Nepal’s former Maoist guerrillas have called a nationwide general strike on Sunday and an indefinite shutdown in a remote western district after at least six people were killed following clashes between security forces and squatters.
The government rushed thousands of police and armed police personnel to Kailali district in western Nepal, a Maoist stronghold, after a drive by security forces on Friday to evict squatters from the Dudhejhari forest in Baliya village sparked violence with the homeless resisting the bid to evict them.
On Friday, when Nepal’s government was basking in the global limelight by holding a cabinet meeting in the Everest region and promising to increase the forest cover to 40 per cent of the territory, police swung into action in Dudhejhari forest, pulling down the shacks of landless squatters who had put up meagre dwellings of plastic sheets supported on poles and were demanding land and livelihood from the state.
An estimated 15,000 people were living in nearly 4,000 shanties. They belong to the Dalit community, who are among the most disadvantaged in Nepal.
Police said they began demolishing the shacks on Friday afternoon after all the major parties, including the Maoists, had approved of the decision.
However, the drive coincided with the Maoists’ Dalit organisations calling an anti-government protest and the policemen were showered with bricks, triggering a clash.
At least six people, including a policeman, died in the ensuing violence and nearly a dozen more were injured.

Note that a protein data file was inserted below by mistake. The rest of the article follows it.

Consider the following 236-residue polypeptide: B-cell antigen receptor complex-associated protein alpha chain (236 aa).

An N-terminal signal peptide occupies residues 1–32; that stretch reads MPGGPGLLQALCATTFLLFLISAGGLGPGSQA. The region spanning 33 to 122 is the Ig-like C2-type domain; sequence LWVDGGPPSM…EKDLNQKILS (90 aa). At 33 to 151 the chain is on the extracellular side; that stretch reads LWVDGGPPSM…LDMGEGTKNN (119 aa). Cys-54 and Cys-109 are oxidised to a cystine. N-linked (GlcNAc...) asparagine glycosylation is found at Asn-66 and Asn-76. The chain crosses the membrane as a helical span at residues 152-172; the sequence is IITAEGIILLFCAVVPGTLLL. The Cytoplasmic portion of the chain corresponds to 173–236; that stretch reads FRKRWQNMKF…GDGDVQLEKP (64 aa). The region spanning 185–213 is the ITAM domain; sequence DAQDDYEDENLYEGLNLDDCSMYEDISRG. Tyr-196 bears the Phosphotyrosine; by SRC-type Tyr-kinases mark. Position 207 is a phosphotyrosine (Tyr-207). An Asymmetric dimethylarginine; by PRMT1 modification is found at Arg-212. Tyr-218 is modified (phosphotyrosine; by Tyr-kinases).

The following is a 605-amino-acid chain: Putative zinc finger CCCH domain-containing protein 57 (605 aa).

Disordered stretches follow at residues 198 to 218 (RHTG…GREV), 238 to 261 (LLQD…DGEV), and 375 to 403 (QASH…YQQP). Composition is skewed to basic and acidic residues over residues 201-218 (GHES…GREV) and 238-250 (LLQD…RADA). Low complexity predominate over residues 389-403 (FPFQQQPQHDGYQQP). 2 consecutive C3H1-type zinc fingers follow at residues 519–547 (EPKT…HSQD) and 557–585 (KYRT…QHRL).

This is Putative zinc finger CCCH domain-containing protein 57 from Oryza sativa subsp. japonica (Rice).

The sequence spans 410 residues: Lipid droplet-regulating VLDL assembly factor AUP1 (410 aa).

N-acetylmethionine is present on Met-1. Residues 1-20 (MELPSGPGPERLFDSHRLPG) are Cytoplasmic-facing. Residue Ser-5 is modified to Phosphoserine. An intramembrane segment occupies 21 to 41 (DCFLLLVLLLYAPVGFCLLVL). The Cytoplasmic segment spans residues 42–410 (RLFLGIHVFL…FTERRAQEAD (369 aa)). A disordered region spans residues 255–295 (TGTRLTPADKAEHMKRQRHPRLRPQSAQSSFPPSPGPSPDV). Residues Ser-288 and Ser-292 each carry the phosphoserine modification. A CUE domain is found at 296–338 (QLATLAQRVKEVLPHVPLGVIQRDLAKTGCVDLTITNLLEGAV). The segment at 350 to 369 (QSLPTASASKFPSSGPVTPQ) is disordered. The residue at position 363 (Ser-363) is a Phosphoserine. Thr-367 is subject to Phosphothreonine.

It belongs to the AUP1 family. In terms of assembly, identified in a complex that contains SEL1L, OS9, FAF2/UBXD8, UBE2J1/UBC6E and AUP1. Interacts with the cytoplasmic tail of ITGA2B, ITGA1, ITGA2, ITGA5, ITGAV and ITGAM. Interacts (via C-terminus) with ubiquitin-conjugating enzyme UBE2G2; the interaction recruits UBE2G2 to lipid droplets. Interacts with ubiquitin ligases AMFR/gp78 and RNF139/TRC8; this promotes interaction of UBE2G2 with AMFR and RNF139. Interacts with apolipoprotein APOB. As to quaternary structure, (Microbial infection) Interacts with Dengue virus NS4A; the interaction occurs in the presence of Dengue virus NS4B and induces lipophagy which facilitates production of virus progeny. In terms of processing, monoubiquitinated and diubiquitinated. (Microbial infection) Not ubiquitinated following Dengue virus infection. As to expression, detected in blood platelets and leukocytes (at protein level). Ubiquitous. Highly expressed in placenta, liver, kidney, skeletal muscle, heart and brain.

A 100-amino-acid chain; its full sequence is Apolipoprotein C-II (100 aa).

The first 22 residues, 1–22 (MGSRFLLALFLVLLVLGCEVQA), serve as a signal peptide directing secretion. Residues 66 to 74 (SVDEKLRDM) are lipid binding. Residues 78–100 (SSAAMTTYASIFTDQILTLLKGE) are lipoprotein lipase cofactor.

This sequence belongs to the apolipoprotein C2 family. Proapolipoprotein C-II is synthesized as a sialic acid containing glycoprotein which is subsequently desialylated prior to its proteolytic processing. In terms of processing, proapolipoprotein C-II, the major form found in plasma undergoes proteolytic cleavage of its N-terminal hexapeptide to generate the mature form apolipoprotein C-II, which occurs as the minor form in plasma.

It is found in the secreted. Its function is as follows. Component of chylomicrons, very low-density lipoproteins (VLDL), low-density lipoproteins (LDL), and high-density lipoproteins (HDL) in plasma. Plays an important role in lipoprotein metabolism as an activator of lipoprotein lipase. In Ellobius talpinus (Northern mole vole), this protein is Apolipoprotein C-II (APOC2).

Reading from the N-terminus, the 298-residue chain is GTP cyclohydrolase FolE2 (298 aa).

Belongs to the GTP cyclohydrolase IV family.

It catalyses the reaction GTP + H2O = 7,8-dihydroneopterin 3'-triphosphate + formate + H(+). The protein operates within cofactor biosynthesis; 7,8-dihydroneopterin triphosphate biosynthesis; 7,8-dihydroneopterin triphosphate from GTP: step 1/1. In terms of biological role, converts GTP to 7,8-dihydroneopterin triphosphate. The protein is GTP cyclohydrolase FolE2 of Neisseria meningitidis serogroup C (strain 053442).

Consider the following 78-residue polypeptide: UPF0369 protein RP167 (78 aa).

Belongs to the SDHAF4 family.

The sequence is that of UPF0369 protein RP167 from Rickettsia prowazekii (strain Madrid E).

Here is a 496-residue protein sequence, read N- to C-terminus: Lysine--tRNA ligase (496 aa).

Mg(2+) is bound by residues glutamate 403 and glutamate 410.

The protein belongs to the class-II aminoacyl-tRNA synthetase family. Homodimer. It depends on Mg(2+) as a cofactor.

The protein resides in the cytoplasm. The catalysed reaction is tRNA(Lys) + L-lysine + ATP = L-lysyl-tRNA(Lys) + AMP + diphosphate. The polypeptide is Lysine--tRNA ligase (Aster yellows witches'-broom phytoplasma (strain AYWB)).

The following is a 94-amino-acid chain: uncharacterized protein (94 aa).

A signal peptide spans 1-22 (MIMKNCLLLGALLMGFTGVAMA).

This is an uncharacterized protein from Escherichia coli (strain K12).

A statement issued by 12 Maoist legislators from the region said five squatters, including a woman, had been killed and over 50 injured.
Police said a constable, Padam Er, was also killed during the clashes.
The enraged squatters blocked part of the highway while Maoists began protests in various places demanding action against Home Minister Bhim Rawal and the policemen involved in the use of excessive force.
In Kathmandu, the Maoist leadership convened a press conference to announce they would enforce a shutdown nationwide on Sunday.
On Wednesday, the trade union of the Maoists has called a transport and trade strike, also countrywide, to press their demand for a debate on the role of President Ram Baran Yadav, who they say acted unconstitutionally by reinstating the chief of the army their government had sacked earlier this year.
Nepal’s apex rights body, the National Human Rights Commission, said it was concerned at the use of excessive force and sought an independent inquiry into the deaths.